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 Infobank Judengassse Frankfurt am Main
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Mosche from Aschaffenburg

In 1510 the Jewish doctor Mosche moved from Aschaffenburg to Frankfurt. He had previously worked as a doctor in a hospice in Rome. At the request of the counts of Königstein, NassauSolms, and Solms, he was given right of residence in Frankfurt and was allowed to settle there. He was also granted permission to leave the town at will, but then only to treat his aristocratic clients, who included the count of Hanau.
As a result of his experience in Italy, Mosche of Aschaffenburg was known as a specialist in the treatment of syphilis, quickly earning a good reputation. In 1523 Mosche was employed as a doctor by the city of Frankfurt, the last Jew to hold this position. He was not actually accorded the same status as his Christian colleagues, and was only permitted to treat minor town officials and patients in the Hospice of the Holy Ghost, but he did receive a salary from the Town. When appointed he moved into the house Roter Löwe. After 1528 the city council allowed him to leave the Judengasse and the city at night, since he frequently had to treat the nobility in the surrounding area.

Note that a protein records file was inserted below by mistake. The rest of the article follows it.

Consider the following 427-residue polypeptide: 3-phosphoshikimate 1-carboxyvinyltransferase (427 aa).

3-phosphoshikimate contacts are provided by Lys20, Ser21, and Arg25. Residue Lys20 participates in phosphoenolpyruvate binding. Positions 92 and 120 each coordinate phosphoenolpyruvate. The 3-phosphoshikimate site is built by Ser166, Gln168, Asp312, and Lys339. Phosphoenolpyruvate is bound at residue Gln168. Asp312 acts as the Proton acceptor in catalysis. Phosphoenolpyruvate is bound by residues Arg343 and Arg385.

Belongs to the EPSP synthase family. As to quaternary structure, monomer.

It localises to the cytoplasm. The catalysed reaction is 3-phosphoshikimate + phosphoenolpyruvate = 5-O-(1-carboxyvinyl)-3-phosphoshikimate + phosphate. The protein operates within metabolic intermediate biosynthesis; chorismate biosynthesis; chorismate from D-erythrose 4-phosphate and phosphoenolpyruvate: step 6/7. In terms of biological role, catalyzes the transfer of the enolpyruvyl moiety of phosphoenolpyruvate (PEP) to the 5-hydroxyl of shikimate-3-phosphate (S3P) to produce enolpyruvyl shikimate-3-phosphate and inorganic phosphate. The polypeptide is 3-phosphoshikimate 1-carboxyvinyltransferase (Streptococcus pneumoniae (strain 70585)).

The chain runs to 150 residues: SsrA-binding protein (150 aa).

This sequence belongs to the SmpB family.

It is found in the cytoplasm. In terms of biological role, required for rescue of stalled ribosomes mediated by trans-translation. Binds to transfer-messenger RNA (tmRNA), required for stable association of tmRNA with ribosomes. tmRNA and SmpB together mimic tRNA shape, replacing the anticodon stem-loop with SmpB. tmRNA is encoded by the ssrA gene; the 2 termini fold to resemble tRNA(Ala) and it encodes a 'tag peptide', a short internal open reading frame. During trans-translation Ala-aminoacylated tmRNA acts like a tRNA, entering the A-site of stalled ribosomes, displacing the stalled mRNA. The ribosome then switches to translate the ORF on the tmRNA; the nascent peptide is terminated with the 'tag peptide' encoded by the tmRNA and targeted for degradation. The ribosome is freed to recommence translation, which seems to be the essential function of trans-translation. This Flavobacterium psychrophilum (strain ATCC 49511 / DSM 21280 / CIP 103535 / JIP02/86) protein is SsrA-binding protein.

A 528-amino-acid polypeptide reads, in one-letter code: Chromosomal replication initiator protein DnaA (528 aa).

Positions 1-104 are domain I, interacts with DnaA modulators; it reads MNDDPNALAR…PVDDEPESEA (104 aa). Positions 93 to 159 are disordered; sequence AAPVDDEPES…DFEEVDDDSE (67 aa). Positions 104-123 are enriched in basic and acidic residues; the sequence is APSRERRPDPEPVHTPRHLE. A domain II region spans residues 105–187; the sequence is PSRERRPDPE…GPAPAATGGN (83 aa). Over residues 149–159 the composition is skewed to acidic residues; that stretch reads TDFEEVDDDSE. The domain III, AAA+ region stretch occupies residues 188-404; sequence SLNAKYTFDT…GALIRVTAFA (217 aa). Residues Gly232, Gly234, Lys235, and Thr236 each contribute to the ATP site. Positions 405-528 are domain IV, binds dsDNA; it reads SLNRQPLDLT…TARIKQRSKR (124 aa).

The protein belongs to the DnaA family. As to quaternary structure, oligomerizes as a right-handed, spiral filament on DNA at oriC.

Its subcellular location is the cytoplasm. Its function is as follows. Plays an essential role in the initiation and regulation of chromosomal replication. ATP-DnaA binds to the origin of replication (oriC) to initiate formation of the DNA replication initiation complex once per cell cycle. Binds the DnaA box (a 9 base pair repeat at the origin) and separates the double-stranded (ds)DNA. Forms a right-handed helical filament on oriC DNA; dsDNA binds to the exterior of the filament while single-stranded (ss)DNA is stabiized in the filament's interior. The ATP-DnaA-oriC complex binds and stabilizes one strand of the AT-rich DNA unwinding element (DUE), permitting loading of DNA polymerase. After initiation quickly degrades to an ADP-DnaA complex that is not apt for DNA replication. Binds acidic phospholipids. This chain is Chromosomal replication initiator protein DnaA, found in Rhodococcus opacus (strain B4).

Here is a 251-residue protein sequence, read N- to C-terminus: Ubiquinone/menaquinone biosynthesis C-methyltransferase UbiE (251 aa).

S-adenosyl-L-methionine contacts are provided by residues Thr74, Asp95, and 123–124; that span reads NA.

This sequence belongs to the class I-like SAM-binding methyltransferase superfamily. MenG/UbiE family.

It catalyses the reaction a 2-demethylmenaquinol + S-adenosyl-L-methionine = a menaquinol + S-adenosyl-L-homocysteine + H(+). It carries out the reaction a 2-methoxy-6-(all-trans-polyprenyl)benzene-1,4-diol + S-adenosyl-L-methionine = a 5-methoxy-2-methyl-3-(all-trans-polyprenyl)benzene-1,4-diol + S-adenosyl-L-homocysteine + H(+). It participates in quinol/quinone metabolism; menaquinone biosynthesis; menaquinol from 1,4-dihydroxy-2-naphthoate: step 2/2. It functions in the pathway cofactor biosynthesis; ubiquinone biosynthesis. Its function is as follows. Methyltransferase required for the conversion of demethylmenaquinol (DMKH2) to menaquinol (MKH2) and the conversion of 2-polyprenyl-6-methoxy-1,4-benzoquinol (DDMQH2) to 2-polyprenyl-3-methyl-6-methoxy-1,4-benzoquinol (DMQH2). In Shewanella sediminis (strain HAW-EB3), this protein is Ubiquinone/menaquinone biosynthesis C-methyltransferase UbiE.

Mosche from Aschaffenburg is explicitly described as practising only as a doctor: he did not engage in pawnbroking. He became involved in numerous disputes with the Jewish community and its members, and complained to the city council about it. He was accused of striking the Jewish innkeeper, Knebel, and was frequently reprimanded for slander.
At least two (and possibly three) of his sons carried on the medical practice at their father's home: Abraham and Isaac zum Löwen. The Aschaffenburg family thus became the most famous family of doctors in the 16th century.

© Jüd. Museum Frankfurt 1992-2002 /  Sources